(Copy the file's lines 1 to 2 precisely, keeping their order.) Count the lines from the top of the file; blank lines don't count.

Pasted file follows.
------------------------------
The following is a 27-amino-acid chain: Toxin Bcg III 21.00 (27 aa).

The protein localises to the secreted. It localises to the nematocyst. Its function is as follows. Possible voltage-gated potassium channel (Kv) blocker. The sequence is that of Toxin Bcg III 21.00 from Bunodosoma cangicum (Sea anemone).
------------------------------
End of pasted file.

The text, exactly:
The following is a 27-amino-acid chain: Toxin Bcg III 21.00 (27 aa).

The protein localises to the secreted. It localises to the nematocyst. Its function is as follows. Possible voltage-gated potassium channel (Kv) blocker. The sequence is that of Toxin Bcg III 21.00 from Bunodosoma cangicum (Sea anemone).